Investigating the Effect of Sodium Fluoride on Respiration in Yeast Essay Sample

Investigating the Effect of Sodium Fluoride on Respiration in Yeast Pages Download
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Graph Showing the effect different volumes of Sodium Fluoride has on the average rate of production of H+ ions as measured by the colour change of resazurine

Comment on Graph:

The graph depicts a positive trend, as the amount of Sodium Fluoride increases the average rate of H+ ions as measured by the colour change of resazurine also increases. This increase is consistent with each 5 mL increase of Sodium Fluoride resulting in an increase of one assigned numerical colour. This steady increase plateaus at 15mL with no further colour change.

Conclusion and Evaluation


In our experiment we tested whether changing the amount of Sodium Fluoride effects the rate of respiration as measured by the colour change of resazurine. Our experiment indicates that there is a relationship between sodium fluoride and the rate of respiration. In our experiment the more sodium fluoride that was added the less colour change, indicating that less respiration was taking place. This is shown when we used 20mL of sodium fluoride and it got a four, a dark pink on our colour gradient while when we added no sodium fluoride it was a one, a very light pink. This indicates that sodium fluoride is an inhibitor of respiration, the scientific theory behind by results is explained below.

During respiration glucose is oxidised and hydrogen released at various stages, controlled by a dehydrogenase enzyme. In our experiment we used yeast, a microscopic, unicellular organism as a respiratory substrate as it contains stored food. To measure the rate of respiration we used resazurine as changes colour when it is reduced (gains H2), which occurs during respiration. The lighter the final colour the larger the amount of respiration, or according to our colour gradient the small number equates to a higher rate of respiration. In the yeast an enzyme enolase catalyzes the conversion of phosphoglycerate into phosphoenol pyruvate. Yet this conversion can be inhibited by the introduction of sodium fluoride as it is an inhibitor of the enzyme “enolase” an enzyme necessary for glycolysis(2). Therefore as we increased the volume of sodium fluoride added to the yeast less colour change will occur as the sodium fluoride is precenting glycolysis and the subsequent production of H2 ions which react with the resazurine causing it to change colour.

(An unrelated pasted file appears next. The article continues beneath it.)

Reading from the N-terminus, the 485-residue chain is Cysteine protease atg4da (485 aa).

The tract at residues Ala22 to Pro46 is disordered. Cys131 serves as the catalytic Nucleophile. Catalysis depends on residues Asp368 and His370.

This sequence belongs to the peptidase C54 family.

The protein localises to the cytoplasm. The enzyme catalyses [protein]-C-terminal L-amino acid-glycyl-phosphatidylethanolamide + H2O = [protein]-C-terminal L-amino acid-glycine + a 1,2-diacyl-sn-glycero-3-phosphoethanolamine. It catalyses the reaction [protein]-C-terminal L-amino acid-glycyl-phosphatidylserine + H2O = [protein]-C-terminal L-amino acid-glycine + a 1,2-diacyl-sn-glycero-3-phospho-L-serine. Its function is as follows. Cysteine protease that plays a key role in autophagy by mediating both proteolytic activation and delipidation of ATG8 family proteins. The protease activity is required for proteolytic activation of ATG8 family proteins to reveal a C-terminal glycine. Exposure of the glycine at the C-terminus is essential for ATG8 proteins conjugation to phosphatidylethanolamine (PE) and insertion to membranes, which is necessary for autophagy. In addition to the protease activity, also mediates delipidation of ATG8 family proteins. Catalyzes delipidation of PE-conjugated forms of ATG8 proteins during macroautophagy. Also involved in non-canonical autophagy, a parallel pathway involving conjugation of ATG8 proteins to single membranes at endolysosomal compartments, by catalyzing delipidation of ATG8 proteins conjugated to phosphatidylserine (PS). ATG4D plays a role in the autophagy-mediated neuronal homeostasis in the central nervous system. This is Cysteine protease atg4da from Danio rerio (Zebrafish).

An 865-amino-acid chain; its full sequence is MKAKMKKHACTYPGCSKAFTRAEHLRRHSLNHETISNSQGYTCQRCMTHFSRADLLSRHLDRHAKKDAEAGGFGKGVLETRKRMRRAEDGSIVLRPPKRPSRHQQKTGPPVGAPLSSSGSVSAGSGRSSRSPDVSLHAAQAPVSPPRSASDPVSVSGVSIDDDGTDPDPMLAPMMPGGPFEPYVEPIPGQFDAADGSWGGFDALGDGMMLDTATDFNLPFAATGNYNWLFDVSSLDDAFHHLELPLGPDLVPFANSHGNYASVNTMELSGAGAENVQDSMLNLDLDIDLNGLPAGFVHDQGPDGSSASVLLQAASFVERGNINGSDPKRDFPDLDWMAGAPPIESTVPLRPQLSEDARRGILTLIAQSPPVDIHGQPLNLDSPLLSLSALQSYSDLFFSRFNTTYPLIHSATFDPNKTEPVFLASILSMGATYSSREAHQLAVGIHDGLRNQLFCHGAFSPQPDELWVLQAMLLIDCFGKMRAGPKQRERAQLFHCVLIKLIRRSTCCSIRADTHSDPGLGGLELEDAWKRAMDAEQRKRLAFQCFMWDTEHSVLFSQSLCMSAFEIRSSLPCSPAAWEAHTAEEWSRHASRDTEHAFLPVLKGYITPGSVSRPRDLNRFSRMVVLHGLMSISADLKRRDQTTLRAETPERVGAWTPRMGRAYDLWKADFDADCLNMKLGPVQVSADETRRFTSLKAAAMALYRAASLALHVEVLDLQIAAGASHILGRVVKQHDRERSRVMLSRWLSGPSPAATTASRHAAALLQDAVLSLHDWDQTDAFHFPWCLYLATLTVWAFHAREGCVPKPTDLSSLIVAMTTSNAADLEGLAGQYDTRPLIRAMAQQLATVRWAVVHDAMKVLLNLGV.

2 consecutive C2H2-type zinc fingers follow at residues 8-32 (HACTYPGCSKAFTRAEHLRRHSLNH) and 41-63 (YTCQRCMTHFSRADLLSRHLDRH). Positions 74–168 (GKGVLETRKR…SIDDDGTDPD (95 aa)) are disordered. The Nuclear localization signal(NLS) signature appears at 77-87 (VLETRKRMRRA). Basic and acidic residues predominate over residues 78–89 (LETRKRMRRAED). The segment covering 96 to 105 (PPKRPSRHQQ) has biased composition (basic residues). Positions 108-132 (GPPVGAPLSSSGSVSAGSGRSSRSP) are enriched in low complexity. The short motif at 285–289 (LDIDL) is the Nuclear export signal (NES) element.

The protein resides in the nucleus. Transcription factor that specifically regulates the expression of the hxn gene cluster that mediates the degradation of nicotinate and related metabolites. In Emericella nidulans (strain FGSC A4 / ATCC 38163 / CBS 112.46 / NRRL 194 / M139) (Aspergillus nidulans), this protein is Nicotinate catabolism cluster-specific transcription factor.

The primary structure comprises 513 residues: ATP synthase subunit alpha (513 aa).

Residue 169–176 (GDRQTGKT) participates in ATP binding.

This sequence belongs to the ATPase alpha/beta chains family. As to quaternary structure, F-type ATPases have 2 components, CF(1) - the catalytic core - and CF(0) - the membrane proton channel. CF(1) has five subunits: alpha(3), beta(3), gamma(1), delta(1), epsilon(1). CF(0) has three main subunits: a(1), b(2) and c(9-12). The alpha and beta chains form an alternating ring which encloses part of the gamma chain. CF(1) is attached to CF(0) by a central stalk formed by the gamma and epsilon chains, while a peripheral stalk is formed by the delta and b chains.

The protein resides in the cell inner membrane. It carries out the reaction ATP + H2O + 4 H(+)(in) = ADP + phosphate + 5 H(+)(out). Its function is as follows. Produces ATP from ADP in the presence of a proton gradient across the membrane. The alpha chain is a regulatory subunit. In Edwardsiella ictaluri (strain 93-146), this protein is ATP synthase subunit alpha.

This is congruent with our results as the lightest colour (1) indicating the most respiration occurred when we added 0mL of sodium fluoride. Our two results with the darkest colour (4 on our colour gradient) occurred when we added the two largest volumes of sodium fluoride, 15 and 20mL.

There was some discrepancy between my repeat values, particularly when I added 10mL which resulted in a 2,3,4,3. As my other trials showed less discrepancy there must have been some systematic errors with the 10mL trials. The biggest abnormality was when we added 20mL of sodium fluoride, as this was the biggest volume of sodium fluoride we used I expected it to result in a larger colour value as less colour change/respiration would occur, yet it averaged to a 4 which was the same as our 15mL test.


Limitation of the method

How significantly could this have impacted on your results and why


The test tubes had different volumes.

In the test tubes with the smaller volumes respiration would have occurred more quickly as there is less distance for the particles to move.

Added distilled water to make all the test tubes have the same volume.

There was light in the room, despite doing it in a cupboard there was some sunlight.

Because the reaction is effected by light there would have differing light levels between trials causing there to be different respiration rates effecting the validity and reliability of our results.

Conduct the experiment in pitch black with one lamp 30cm away for the test tube and have an automated device which measures the amount of light let through the test tube.

Temperature of the water bath was difficult to maintain.

As respiration is enzyme controlled and enzymes are effected by temperature it is important to keep the temperature consistent. Otherwise decreases in temperature will cause the enzymes kinetic energy to decrease and less collisions will be made and the rate of respiration will decrease. Which will significantly decrease the validity of our results.

We could use an electronic thermostatic water bath. Which would keep the temperature consistent.

Low concentration of sodium Fluoride

Because we were using a low concentration we were not getting differences between our results. Therefore the conclusion was difficult as out results were clustered together.

Use a 0.5 mol/dm3 of sodium fluoride.


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